To administer medical care that makes people suffer is anguishing. Physicians are trained to gather information without revealing any of their own feelings, but in private, among fellow doctors, they’ll vent. “How can anyone do that to their family members?” they’ll ask. I suspect it’s one reason physicians have higher rates of alcohol abuse and depression than professionals in most other fields. I know it’s one reason I stopped participating in hospital care for the last 10 years of my practice.

How has it come to this—that doctors administer so much care that they wouldn’t want for themselves? The simple, or not-so-simple, answer is this: patients, doctors, and the system.

To see how patients play a role, imagine a scenario in which someone has lost consciousness and been admitted to an emergency room. As is so often the case, no one has made a plan for this situation, and shocked and scared family members find themselves caught up in a maze of choices. They’re overwhelmed. When doctors ask if they want “everything” done, they answer yes. Then the nightmare begins. Sometimes, a family really means “do everything,” but often they just mean “do everything that’s reasonable.” The problem is that they may not know what’s reasonable, nor, in their confusion and sorrow, will they ask about it or hear what a physician may be telling them. For their part, doctors told to do “everything” will do it, whether it is reasonable or not.

The above scenario is a common one. Feeding into the problem are unrealistic expectations of what doctors can accomplish. Many people think of CPR as a reliable lifesaver when, in fact, the results are usually poor. I’ve had hundreds of people brought to me in the emergency room after getting CPR. Exactly one, a healthy man who’d had no heart troubles (for those who want specifics, he had a “tension pneumothorax”), walked out of the hospital. If a patient suffers from severe illness, old age, or a terminal disease, the odds of a good outcome from CPR are infinitesimal, while the odds of suffering are overwhelming. Poor knowledge and misguided expectations lead to a lot of bad decisions.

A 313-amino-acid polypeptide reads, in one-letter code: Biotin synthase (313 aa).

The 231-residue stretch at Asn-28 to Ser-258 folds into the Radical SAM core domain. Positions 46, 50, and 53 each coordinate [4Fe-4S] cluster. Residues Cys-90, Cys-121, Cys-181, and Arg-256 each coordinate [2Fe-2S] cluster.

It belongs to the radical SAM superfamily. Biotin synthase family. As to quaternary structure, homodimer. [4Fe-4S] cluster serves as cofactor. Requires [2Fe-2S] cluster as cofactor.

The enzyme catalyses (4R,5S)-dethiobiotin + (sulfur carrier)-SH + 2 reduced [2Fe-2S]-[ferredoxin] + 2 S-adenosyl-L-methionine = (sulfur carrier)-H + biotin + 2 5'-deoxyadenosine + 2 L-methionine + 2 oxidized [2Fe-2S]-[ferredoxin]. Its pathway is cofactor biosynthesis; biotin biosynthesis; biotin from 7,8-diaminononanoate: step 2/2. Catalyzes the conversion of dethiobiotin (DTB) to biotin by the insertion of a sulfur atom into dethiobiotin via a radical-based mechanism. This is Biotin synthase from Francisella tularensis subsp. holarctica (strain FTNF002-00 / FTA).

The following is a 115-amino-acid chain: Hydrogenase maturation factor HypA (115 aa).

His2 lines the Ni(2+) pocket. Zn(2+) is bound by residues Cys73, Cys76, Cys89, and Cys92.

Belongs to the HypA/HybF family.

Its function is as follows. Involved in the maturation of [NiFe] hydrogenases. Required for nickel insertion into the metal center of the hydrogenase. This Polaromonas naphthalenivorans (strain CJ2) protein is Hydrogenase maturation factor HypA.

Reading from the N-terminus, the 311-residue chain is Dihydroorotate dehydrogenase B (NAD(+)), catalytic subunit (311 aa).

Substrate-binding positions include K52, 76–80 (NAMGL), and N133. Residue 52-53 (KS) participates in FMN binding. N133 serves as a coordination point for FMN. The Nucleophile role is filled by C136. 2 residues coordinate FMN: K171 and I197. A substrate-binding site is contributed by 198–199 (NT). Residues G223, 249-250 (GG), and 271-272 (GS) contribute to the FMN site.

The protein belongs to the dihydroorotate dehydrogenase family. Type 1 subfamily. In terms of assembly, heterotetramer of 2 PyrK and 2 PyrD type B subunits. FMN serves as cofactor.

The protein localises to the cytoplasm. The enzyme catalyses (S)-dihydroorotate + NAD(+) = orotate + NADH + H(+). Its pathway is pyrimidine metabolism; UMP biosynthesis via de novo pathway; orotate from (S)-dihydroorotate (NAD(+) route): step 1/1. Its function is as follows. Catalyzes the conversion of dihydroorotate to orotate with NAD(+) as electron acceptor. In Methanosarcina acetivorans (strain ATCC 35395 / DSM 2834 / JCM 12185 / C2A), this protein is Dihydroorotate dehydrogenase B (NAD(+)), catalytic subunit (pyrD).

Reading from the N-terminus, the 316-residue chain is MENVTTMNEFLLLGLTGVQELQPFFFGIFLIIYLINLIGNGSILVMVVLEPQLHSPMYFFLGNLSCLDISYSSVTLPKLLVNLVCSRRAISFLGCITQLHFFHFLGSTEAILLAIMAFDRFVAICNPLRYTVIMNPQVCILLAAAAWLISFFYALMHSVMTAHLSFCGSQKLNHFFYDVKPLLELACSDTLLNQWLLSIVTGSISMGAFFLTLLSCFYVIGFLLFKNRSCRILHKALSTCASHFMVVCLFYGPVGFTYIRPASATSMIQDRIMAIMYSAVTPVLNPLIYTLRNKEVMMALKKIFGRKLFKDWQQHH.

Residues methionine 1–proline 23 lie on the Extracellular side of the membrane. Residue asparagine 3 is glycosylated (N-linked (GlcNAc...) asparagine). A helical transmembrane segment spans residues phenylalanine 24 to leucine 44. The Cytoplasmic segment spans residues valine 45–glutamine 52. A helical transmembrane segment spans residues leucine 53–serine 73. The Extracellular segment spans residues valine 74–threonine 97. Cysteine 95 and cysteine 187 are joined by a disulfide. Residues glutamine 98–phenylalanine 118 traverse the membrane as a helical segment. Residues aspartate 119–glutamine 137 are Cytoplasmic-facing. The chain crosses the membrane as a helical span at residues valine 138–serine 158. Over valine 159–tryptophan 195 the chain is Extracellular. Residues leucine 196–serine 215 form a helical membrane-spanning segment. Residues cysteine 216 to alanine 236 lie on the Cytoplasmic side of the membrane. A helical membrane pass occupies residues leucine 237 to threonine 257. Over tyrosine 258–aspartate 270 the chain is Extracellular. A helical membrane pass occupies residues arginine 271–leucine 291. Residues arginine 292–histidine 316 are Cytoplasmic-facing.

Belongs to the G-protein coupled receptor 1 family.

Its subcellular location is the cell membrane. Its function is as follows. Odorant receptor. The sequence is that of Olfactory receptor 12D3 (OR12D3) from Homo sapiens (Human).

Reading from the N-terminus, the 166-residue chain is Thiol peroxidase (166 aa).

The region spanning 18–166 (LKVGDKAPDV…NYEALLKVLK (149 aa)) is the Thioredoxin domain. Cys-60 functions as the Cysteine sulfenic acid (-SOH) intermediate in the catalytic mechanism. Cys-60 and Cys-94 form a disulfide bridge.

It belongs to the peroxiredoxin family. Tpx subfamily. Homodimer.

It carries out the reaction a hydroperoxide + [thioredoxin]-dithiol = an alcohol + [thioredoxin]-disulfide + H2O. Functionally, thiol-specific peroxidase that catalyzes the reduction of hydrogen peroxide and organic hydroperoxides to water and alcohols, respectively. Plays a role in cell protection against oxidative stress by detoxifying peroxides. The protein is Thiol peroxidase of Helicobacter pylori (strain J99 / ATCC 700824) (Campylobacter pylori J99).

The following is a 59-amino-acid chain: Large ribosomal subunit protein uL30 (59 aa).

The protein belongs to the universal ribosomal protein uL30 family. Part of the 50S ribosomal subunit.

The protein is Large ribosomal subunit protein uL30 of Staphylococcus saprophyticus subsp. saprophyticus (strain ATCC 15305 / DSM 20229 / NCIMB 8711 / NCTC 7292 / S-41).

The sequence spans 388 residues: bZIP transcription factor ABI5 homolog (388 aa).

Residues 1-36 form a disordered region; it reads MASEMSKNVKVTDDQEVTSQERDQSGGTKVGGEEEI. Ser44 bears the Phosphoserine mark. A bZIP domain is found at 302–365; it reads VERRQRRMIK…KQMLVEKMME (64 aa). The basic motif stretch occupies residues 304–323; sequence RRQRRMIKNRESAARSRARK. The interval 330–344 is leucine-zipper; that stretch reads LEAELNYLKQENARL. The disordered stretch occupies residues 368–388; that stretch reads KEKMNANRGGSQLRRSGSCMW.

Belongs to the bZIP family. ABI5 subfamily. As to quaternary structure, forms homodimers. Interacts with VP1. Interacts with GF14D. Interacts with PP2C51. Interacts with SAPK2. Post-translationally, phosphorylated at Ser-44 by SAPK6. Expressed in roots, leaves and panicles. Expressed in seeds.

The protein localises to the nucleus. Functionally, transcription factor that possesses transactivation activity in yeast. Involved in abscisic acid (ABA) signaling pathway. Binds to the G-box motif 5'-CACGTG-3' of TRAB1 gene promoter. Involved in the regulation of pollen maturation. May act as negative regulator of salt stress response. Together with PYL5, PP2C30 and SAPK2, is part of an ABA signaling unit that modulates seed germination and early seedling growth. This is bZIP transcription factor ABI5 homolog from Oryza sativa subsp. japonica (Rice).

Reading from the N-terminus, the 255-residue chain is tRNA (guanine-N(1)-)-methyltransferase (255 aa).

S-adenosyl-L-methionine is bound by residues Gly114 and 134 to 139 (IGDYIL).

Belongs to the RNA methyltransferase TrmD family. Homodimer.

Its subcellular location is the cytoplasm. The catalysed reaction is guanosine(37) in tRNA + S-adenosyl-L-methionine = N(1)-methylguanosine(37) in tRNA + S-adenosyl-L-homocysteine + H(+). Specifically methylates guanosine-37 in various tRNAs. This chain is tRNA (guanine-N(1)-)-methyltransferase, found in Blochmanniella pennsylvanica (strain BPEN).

But of course it’s not just patients making these things happen. Doctors play an enabling role, too. The trouble is that even doctors who hate to administer futile care must find a way to address the wishes of patients and families. Imagine, once again, the emergency room with those grieving, possibly hysterical, family members. They do not know the doctor. Establishing trust and confidence under such circumstances is a very delicate thing. People are prepared to think the doctor is acting out of base motives, trying to save time, or money, or effort, especially if the doctor is advising against further treatment.

Some doctors are stronger communicators than others, and some doctors are more adamant, but the pressures they all face are similar. When I faced circumstances involving end-of-life choices, I adopted the approach of laying out only the options that I thought were reasonable (as I would in any situation) as early in the process as possible. When patients or families brought up unreasonable choices, I would discuss the issue in layman’s terms that portrayed the downsides clearly. If patients or families still insisted on treatments I considered pointless or harmful, I would offer to transfer their care to another doctor or hospital.